If you walk into a Mercedes-Benz dealership in Canada right now you won’t find any electric vehicles for sale, but that’s about to change as the German brand shifts to an EV-only strategy in an effort to catch up to and overtake its competitors. At an event ahead of the first major European car show since the pandemic, Mercedes took the wraps off four new electric SUVs and sedans that are slated to arrive in 2022 and beyond.
“The EV shift is picking up speed, especially in the luxury segment where Mercedes belongs,” said Ola Kallenius, chairman of the board of management of Mercedes-Benz AG. “That’s why we’re accelerating from EV-first to EV-only.” By 2025 there will be at least one all-electric alternaive for every model the brand makes, he said, speaking on the eve of the IAA Mobility show in Munich.
At a dealership in the city, Kallenius introduced the second wave of Benz’s electric offensive. It includes a new mid-size EQE sedan and a high-performance AMG version of the EQS sedan, both of which will arrive in Canada next year. An ultra-luxury Mercedes-Maybach EQS SUV and an electric version of the G-Class SUV, dubbed EQG, were shown only as concepts, but are expected to go on sale in the coming years.
Canadian customers will start seeing the first wave of electric vehicles from Mercedes in showrooms later in 2021 – assuming there are no pandemic-related production delays – starting with the previously announced flagship EQS sedan and the seven-seat EQB compact SUV. The former will cost over six-figures while the latter will be the brand’s most affordable electric model in Canada.
In the next year and half, the buffet of cars on offer in Mercedes showrooms will cater to what the company hopes should be a strong appetite for EVs. But, if you walk into the Canadian dealerships of Mercedes-Benz’s rivals, you don’t have to wait to buy an electric car. Audi, BMW, Porsche and of course Tesla, all have at least one EV on sale now.
Mercedes’ sales and marketing teams in the U.S. wanted to begin the company’s electric shift with a high-end flagship model, Kallenius explained. “To create the momentum that we need not for now but for the whole decade, [we need] to lead from the top in the U.S. market,” he said to the Globe and Mail. In essence, Mercedes’ American operation didn’t want to launch the EQ electric sub-brand with the more affordable EQC SUV that’s been on sale in Europe since 2019; they wanted to wait for the flagship six-figure EQS sedan coming later this year. And, Canadians usually get offered whatever cars the Americans get.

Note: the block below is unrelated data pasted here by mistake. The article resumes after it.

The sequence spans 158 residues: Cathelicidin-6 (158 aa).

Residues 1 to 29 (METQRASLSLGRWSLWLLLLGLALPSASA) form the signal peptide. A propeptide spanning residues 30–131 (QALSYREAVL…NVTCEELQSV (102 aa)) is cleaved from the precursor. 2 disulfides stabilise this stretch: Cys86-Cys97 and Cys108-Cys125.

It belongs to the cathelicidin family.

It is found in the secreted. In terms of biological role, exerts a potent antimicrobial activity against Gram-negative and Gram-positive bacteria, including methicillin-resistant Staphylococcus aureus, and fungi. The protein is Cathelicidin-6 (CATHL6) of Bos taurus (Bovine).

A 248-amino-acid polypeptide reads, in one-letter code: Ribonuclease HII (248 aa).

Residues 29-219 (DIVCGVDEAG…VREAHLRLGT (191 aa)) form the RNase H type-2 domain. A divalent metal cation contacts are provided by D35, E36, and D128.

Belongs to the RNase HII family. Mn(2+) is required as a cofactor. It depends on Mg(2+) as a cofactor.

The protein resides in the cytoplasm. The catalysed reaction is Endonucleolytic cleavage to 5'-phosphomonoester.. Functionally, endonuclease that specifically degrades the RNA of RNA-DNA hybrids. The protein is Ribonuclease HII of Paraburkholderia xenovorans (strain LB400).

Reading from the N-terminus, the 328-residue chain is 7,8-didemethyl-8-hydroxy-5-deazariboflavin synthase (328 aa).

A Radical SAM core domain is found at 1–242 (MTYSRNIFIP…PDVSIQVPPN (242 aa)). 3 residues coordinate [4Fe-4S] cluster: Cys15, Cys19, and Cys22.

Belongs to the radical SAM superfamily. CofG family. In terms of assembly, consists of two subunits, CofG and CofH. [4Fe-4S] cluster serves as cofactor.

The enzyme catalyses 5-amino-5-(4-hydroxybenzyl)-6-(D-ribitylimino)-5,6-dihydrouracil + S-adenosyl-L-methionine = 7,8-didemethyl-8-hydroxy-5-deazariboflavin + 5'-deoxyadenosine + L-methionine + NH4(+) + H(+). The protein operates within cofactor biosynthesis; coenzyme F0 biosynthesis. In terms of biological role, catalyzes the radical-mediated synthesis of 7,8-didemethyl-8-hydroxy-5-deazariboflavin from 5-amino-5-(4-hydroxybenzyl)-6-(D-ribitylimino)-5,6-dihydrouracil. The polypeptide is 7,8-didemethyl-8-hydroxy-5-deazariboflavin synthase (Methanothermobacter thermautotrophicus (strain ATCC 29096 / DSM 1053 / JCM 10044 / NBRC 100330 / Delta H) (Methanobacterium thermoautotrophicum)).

This top-down approach to launching a range of electric cars was on full display in Munich where the brand focused almost exclusively on high-end EVs.
The unabashedly extravagant Mercedes-Maybach EQS SUV concept is aimed specifically at the U.S. and Chinese markets, a company executive said. Maybach’s current SUV costs $200,000, so it’s a safe bet this electric model will cost even more when it goes on sale in 2023.
Similarly, the gas-hungry G-Class SUV will run you $155,000 but it has nevertheless been more popular than ever in the U.S. and Canada in recent years. The all-electric EQG concept unveiled in Munich is powered by four independent electric motors and should offer all of the same old-school SUV charm with none of the climate-related guilt, which sounds like a recipe for success. A company executive said it would go on sale in, “a few years.”
The Mercedes-AMG EQS is merely the first of what the company confirmed will be many electric cars from the hot-rodders at AMG. It will carry two electric motors churning out a combined 750 horsepower, enough to propel this 2,655 kilogram behemoth from 0-100 km/h in 3.4 seconds, which Tesla fans will surely point out is not as quick as the new Model S Plaid.
The EQE mid-size sedan was the brand’s most mainstream electric model unveiled in Munich. It looks nearly identical to the EQS, but is slightly smaller with a lower price and less range. Mercedes estimated the EQE is good for up to 660 kilometres, as rated on the generous WLTP test cycle.
If the company can flip its roughly 2.5 per cent share of the overall global vehicle market from predominantly gas-powered cars to electric-powered ones in this decade, Kallenius said, that could perhaps have a symbolic or “pull” effect on the larger market. “We think that luxury can lead,” he added.
By the end of this decade Mercedes will be ready to go all-electric, Kallenius said, with the caveat, “where market conditions allow.” Market conditions, however, can vary wildly. In Norway, for example, fully-electric vehicles accounted for over half of all new car sales in 2020, but in Canada, plug-in hybrids and EVs combined made up just 3.8 per cent of total sales. To meet our EV sales targets and climate goals, this country has a long way to go, and so does Mercedes-Benz.